PLEASE NOTE: We are unable to offer transcripts for our programme interviews. Today is broadcast live and the running order is subject to change.
John McCain has accepted the Republican Party nomination. Gordon Brown has made it clear that there will not be a one-off payment to families struggling with fuel bills. And finally: Greek postal practices, the deluded dead, and how to avoid huge ships - the definitive guide to Britain's oddest books has been announced.
The UK Independence Party says Gordon Brown's current unpopularity is pushing Labour voters over to them. The Party's holding its annual conference in Bournemouth today. The Party's leader, Nigel Farage, says the next European elections in 2009 should be turned into a referendum.
How serious is the threat to Gordon Brown prompted by Charles Clarke's blunt warning that he must improve or go? Tony Woodley, from the union Unite, says Charles Clarke is not supporting his party in difficult times.
Angolans go to the polls on Friday for the first time in 16 years - the governing MPLA party is expected to win. Angola endured decades of conflict, but has been at peace since 2002. It's enjoying remarkable economic growth, on the strength of its oil wealth. Correspondent Peter Biles reports from Luanda.
John McCain won a standing ovation as he arrived on stage in Minnesota to address the Republican convention and accept his nomination as the party's presidential nominee, and promised change in Washington if elected. James Naughtie reports from Minnesota.
Some radio presenters have been accused of encouraging a drinking culture. Researchers listened to 1,200 hours of broadcasting - and found that three-quarters of comments about alcohol encouraged drinking. Professor Norma Daykin, who led the research, says presenters often emphasise weekend drinking and partying.
Thought for the day with Canon David Winter.
CERN's Large Hadron Collider is switched on next Wednesday. Some have suggested the creation of black holes in the LHC will destroy us all. A report out on Friday by the LHC Safety Assessment Group says we should not worry, it poses no threat to mankind. Professor Sir Chris Llewellyn Smith says there have long been high energy particles flooding in from the cosmos - and if they were dangerous they would have killed us a long time ago.
A new qualification, called Pre-U, designed to give students the skills and knowledge they will need for university is being introduced to schools this month. Dr Kevin Stannard, of Cambridge University, and John Dunford, of the Association of School and College Leaders, discuss whether we need another alternative to the heavily modular A-level syllabus currently available.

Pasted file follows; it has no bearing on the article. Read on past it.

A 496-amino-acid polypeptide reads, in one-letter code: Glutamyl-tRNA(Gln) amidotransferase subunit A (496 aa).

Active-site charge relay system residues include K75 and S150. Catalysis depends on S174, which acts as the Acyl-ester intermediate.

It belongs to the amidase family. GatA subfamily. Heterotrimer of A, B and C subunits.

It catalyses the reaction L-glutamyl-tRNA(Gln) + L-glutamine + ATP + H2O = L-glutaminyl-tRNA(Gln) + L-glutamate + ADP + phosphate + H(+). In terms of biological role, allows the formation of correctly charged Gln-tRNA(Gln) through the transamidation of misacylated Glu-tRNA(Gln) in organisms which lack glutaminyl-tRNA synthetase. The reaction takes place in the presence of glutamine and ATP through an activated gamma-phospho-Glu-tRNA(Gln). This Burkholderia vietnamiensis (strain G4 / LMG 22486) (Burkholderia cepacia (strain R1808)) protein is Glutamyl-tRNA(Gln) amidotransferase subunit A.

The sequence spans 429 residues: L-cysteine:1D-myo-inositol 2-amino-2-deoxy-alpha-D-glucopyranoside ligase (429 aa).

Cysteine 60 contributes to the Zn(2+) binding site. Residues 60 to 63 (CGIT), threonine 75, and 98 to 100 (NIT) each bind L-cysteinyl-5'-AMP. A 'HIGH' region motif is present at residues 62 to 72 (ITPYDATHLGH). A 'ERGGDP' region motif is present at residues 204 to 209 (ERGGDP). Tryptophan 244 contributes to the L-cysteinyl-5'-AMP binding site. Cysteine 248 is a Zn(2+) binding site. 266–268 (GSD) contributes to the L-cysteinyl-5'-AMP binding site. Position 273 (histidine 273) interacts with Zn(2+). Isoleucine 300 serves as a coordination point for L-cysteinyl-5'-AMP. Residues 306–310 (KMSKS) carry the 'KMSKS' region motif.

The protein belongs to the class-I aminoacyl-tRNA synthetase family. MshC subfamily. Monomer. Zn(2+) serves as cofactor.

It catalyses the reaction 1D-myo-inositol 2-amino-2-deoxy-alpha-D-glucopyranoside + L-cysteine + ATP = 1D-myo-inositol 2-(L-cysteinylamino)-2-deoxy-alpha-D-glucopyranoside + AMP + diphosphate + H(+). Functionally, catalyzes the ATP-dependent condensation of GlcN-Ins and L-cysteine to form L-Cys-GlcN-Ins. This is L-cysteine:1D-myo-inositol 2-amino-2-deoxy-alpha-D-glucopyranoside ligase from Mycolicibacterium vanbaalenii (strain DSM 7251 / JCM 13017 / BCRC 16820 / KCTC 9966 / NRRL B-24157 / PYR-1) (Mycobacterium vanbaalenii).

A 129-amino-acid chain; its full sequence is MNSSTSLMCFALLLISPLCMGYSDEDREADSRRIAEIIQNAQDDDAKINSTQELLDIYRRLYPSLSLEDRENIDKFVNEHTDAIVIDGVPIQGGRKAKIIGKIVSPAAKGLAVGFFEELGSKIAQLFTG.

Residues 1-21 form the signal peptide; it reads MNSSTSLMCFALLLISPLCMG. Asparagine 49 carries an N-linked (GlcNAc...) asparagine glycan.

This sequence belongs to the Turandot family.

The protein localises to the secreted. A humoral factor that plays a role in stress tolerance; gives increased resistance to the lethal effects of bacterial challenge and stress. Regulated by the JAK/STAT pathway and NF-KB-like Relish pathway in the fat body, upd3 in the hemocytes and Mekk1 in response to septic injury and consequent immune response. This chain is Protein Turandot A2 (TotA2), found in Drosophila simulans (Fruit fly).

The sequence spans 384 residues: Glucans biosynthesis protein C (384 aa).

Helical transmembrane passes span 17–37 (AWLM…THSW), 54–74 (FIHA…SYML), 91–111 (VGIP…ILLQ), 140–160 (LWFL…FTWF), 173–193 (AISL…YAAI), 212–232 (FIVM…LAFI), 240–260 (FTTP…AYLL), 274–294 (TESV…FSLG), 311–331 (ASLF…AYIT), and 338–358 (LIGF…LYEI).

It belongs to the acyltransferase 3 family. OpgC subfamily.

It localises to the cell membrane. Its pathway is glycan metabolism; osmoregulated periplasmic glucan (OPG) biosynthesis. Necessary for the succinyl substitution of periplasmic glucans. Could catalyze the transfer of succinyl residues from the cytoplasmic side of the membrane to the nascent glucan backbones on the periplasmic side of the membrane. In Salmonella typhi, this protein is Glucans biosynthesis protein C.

John McCain's claim on the US presidency is based on part in his immersion in foreign policy in 22 years in the Senate in Washington, making a contrast with his Democratic opponent whom Republicans criticise for having little of that experience. Chris Cox, grandson of Richard Nixon, discusses what lies ahead for John McCain if he wins.
Every year, the Bookseller magazine runs a competition to find the oddest book title. This year marks the 30th anniversary - and the all-time strangest has been announced. It is Greek Rural Postmen and Their Cancellation Numbers. Listener Tim Sanders, who last year penned a tribute to the winning title How Green Were the Nazis?, has been inspired yet again. He and Phillip Stone of the Bookseller salute the weird and wonderful.
Sports news with Garry Richardson.
There's been a lot of pressure for a windfall tax. That will no doubt increase with new research which shows that Britain's six biggest energy companies have increased the dividends they pay their shareholders. Sir Jeremy Beecham, of the Local Government Association, says the LGA is calling for energy companies to finance a national home insulation programme costing £500m over the next five years.
Quentin Bryce, Australia's first ever female governor-general is to be sworn in. She could be the country's last ever if Australia decides in a future referendum to cut constitutional ties with Britain. Correspondent Nick Bryant discusses how Quentin Bryce is the first woman to be appointed to a leadership position previously occupied only by men.
Business news with Nick Cosgrove.
Ten years ago, two young graduate students from Stanford University in California started a company, called Google, which would help computer users to search the internet. Now Google is so famous that it has become a verb, used by millions to describe their daily hunt for information. Technology correspondent Rory Cellan-Jones reports on where Google is heading next.
A woman who complained to Marks and Spencer about a problem with her seven-year-old son's Superman outfit was told that under the data protection law, they could speak only to him. Debbie Lamb, mother of the boy, discusses what happened when she made the complaint.
The US conventions are over - and now Americans must make a choice between Barack Obama and John McCain. Emily Walker, a member of the delegation from Republicans Abroad, explains what has surprised her most this week.
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